Copyright Alert: Supreme Court may clarify copyright “Registration/Application” split
A question often presented in my copyright practice is whether an infringement claim can be brought after a copyright applicant has filed its application, made its deposit and paid its fees, or whether the PTO must issue a registration. The answer depends on where the suit will be brought. In New York, although the Second Circuit Court of Appeals has not expressed a view, the federal district courts have generally required that a copyright registration be obtained before the suit can be filed. Several other circuit courts agree. However, several circuits have found that simply filing the application is sufficient. The difference in approach has practical implications, as the Copyright Office is experiencing a substantial backlog. Thus, copyright plaintiffs either must wait several months for a registration certificate to issue – thus allowing the infringement to continue – or pay additional charges to expedite processing, which can be an impediment for some plaintiffs, particularly those with many works. The Supreme Court has recently requested input from the U.S. Solicitor General on the issue, signaling that it may weigh and clarify the issue.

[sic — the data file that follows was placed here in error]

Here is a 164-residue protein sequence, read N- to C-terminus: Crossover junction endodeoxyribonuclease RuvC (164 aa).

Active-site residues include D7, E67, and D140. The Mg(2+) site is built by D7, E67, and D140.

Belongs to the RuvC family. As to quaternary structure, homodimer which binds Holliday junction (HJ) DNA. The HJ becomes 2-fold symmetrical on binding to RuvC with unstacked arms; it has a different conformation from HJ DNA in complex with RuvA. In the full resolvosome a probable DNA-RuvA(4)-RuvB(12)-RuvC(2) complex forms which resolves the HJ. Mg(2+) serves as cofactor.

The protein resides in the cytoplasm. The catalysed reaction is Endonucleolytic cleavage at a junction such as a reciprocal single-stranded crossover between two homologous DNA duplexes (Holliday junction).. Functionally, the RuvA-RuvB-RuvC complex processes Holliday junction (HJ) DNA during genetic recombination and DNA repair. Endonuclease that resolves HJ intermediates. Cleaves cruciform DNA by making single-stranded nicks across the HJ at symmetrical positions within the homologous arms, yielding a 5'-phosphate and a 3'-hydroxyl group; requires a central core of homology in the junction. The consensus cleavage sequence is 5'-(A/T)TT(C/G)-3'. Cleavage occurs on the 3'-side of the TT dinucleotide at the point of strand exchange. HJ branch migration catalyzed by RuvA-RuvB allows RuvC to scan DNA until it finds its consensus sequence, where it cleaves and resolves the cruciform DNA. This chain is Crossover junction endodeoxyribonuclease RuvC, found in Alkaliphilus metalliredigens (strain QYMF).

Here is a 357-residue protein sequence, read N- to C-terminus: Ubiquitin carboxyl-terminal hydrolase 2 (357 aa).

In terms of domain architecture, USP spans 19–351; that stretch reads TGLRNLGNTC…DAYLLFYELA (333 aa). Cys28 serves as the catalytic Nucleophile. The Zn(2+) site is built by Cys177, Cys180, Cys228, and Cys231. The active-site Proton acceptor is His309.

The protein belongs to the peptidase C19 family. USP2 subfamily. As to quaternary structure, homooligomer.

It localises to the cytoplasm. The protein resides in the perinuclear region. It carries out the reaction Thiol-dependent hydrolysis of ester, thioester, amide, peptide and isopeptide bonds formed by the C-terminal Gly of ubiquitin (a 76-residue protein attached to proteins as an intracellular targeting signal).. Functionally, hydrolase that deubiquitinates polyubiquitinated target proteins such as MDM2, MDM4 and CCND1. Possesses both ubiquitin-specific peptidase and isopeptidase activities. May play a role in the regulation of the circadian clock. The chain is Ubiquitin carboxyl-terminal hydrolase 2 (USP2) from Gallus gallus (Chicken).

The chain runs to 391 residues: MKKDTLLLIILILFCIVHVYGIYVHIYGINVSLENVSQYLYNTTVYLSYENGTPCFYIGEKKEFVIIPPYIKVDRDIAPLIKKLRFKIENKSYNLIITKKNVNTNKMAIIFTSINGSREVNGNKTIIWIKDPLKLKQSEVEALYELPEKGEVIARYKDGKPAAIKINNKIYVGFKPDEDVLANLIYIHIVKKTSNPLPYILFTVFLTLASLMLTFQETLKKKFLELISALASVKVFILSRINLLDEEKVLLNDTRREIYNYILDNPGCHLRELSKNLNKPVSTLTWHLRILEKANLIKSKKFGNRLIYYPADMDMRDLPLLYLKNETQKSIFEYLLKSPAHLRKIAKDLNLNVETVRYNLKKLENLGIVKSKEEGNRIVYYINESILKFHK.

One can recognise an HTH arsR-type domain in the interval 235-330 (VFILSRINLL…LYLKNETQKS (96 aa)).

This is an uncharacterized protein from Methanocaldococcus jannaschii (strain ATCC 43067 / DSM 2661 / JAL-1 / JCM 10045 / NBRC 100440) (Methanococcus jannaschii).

This article is intended only as a general discussion of these issues. It is not considered to be legal advice or relied upon. If you have a question regarding copyright matters, Larry Brocchini would be pleased to consider providing additional details or advice about specific situations.